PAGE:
On my radar: Louise O’Neill’s cultural highlights

The Irish novelist on the power of Nan Goldin’s photography, a one-woman show about abortion and a culinary gem in Clonakilty

Born in 1985 in Clonakilty, West Cork, Louise O’Neill is an Irish novelist and journalist. Her debut novel for young adults, Only Ever Yours (2014), explored themes of female beauty and subjugation. This was followed by Asking For It (2015), which depicted the aftermath of a rape and won book of the year at the Irish Book awards. In 2015, she contributed to the essay collection I Call Myself a Feminist. O’Neill’s first adult novel, Almost Love (Quercus, £14.99), is out now in hardback.

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Stella Prize shortlist: Michelle de Kretser and Alexis Wright among nominees

Each shortlisted author receives $3,000 and a writing retreat, while the winner gets $50,000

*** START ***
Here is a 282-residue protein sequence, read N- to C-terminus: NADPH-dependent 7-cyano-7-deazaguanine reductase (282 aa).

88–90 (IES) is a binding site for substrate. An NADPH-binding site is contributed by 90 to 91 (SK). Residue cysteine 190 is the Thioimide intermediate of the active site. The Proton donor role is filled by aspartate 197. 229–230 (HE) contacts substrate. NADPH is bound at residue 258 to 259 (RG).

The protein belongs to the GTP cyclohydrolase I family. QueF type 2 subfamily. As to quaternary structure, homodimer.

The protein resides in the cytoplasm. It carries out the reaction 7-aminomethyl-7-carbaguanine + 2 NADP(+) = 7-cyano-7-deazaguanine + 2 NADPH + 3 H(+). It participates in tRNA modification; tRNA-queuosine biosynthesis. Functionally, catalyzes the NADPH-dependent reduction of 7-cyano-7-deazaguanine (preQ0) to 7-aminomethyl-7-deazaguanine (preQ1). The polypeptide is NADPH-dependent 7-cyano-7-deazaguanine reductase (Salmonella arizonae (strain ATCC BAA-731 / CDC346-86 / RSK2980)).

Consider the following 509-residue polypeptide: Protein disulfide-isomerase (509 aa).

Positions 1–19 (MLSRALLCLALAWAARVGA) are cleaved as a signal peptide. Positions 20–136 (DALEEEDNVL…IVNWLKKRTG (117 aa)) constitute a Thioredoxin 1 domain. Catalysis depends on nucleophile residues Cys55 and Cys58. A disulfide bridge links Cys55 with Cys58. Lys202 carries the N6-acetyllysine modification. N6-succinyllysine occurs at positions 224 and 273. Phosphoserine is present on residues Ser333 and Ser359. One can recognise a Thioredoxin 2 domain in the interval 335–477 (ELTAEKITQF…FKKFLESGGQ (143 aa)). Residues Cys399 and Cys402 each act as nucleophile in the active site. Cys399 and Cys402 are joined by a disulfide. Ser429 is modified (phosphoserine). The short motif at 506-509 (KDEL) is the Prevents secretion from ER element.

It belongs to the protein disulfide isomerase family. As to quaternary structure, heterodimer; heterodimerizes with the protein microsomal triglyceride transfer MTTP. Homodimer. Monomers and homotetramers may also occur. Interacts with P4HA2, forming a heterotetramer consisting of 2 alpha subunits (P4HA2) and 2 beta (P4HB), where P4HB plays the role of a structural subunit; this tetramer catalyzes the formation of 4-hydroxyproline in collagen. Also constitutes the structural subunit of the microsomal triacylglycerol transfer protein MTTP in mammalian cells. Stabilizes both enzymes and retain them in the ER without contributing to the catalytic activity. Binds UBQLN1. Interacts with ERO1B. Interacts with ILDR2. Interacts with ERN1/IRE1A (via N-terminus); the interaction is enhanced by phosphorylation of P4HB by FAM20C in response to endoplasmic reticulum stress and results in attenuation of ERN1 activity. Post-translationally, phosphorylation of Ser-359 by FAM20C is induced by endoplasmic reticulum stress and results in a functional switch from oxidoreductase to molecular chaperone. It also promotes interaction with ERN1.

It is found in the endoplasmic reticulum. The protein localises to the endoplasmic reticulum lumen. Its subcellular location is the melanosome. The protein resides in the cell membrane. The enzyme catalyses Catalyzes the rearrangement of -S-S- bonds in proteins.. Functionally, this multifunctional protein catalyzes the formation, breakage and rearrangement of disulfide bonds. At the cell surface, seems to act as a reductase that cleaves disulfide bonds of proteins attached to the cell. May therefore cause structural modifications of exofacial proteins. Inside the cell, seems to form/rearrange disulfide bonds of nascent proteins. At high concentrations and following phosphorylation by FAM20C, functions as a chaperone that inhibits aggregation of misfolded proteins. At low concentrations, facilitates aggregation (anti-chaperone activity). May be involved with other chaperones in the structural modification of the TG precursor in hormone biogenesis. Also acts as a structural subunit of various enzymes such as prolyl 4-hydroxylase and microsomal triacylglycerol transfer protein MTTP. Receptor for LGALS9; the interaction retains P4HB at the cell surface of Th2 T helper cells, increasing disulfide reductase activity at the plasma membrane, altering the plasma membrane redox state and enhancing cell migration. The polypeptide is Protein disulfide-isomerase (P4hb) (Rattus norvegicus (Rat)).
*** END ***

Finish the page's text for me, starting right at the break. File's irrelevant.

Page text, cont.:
Books from small and independent presses dominate a very diverse shortlist for the sixth annual $50,000 Stella Prize for Australian writing by women, announced today.

Miles Franklin-award winners Michelle de Kretser and Alexis Wright have both been shortlisted: de Kretser for her book of loosely linked short stories The Life to Come (Allen and Unwin), and Wright for her biography of Indigenous activist Tracker Tillman, published by Giramondo.

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Browse a bookshop: Arthur Probsthain, Bloomsbury, London

Top sellers and recommended reads from the capital